n Speech Pathology Week 2018, we call for greater action towards national communication accessibility. This is the message we send with this year’s theme: Communication Access Is Communication for all.
Like mobility or wheelchair access, communication access is enabling people with communication disorders to get their message across by removing barriers to effective communication, or providing extra support and strategies. Communication access is vital to enable everyone to participate fully in the social, educational, economic and sporting aspects of community life.
Communication, by definition, involves at least two people. People with communication difficulties often experience communication barriers to their full participation in community life. This may lead to social and emotion isolation.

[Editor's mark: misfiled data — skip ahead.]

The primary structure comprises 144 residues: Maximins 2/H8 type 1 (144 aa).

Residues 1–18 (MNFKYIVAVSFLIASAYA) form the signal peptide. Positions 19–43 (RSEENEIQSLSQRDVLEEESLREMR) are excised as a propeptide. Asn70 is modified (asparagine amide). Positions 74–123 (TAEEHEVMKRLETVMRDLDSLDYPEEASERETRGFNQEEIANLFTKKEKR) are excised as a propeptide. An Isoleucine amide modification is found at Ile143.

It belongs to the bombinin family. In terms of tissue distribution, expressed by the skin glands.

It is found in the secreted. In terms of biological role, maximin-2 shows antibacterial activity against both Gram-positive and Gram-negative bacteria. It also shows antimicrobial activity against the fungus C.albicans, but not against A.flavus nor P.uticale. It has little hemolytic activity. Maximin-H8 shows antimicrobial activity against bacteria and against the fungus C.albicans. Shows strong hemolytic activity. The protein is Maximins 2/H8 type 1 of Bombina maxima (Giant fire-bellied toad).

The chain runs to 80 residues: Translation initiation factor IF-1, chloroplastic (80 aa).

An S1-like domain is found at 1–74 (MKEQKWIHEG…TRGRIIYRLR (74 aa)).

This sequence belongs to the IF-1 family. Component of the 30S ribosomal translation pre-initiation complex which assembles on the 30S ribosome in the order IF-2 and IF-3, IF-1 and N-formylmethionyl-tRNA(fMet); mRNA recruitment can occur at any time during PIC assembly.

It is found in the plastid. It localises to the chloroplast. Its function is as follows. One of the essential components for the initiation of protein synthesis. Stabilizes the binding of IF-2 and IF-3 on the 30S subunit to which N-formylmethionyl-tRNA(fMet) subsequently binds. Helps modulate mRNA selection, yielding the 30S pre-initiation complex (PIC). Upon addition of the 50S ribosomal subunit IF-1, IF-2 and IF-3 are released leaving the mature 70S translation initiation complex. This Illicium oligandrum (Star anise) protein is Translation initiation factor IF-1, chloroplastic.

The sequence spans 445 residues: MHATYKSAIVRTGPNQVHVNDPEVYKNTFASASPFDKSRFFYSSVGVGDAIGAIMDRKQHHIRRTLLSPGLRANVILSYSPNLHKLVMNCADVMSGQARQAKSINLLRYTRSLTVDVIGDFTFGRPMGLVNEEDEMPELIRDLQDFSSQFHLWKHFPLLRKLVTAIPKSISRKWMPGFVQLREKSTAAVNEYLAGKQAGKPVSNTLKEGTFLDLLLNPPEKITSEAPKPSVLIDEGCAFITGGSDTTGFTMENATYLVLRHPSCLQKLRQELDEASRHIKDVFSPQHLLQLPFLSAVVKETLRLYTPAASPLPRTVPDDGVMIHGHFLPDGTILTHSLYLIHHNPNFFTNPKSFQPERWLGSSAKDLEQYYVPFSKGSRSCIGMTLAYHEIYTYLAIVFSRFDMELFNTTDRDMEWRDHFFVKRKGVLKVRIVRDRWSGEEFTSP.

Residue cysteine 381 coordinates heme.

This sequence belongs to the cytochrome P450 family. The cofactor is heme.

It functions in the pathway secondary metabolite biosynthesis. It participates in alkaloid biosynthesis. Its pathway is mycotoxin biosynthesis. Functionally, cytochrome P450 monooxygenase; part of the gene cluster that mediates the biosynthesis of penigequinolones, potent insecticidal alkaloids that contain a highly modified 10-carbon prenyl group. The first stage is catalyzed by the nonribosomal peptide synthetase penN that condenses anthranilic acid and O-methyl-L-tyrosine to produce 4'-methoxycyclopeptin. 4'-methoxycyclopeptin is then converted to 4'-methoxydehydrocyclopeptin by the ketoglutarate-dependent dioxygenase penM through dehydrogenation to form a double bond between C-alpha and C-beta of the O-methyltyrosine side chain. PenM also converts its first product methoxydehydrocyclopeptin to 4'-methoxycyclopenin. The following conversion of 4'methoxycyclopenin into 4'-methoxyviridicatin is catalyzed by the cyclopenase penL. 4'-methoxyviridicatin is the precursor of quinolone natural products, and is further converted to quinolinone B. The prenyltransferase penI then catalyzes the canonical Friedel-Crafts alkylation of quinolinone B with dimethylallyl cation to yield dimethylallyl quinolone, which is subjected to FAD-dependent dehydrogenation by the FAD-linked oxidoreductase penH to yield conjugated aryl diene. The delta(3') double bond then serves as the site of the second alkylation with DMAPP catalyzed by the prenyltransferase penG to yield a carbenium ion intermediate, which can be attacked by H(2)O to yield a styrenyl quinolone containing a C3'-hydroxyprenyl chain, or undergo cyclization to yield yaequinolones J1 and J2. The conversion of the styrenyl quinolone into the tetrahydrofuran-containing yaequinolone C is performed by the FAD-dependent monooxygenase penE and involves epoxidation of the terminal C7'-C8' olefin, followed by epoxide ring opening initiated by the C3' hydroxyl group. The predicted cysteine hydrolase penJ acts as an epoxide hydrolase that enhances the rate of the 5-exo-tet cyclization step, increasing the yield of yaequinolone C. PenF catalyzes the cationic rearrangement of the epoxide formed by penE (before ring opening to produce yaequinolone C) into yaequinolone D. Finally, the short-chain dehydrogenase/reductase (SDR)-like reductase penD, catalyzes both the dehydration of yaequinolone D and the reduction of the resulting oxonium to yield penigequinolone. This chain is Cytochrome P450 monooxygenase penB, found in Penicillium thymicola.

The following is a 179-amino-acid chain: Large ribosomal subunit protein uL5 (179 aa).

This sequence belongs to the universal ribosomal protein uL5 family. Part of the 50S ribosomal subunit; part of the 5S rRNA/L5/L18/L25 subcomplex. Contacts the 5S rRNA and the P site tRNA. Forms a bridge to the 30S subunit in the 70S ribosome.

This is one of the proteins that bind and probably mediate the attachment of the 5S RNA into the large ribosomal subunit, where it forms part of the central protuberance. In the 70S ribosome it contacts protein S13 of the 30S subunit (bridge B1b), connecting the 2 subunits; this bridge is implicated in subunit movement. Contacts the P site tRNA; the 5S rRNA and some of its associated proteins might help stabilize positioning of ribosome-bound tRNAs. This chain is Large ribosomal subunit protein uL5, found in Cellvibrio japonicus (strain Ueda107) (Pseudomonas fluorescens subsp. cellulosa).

There are 1.2 million Australians with a communication disability. Ensuring communication accessibility for these Australians means they are treated with dignity and respect.
People with communication difficulties communicate with others using a variety of means, including word-based or picture-based communication boards or books, sign and gesture, and spelling. Technology plays a growing and vital role in keeping Australians with communication difficulties engaged with their family, friends, and community.
Assistive technology such as electronic communication and speech generating devices, voice amplification and computer access aids (including eye-gaze mouse control and head tracking devices) allow people with communication difficulties to communicate with those around them.
Information from the Australian Bureau of Statistics (ABS) indicates that some 235,000 people with a disability use electronic or non-electronic communication aids for reading, writing and speaking (this does not include hearing aids).